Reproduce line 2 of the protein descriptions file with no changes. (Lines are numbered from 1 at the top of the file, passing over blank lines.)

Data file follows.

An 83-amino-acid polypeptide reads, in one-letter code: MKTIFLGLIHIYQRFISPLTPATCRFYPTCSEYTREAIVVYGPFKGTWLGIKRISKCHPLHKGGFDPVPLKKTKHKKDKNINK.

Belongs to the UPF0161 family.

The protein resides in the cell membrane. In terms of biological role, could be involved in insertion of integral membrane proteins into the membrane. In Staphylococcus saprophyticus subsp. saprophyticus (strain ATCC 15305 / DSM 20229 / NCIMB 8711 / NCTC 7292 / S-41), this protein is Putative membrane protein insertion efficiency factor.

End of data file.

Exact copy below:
Belongs to the UPF0161 family.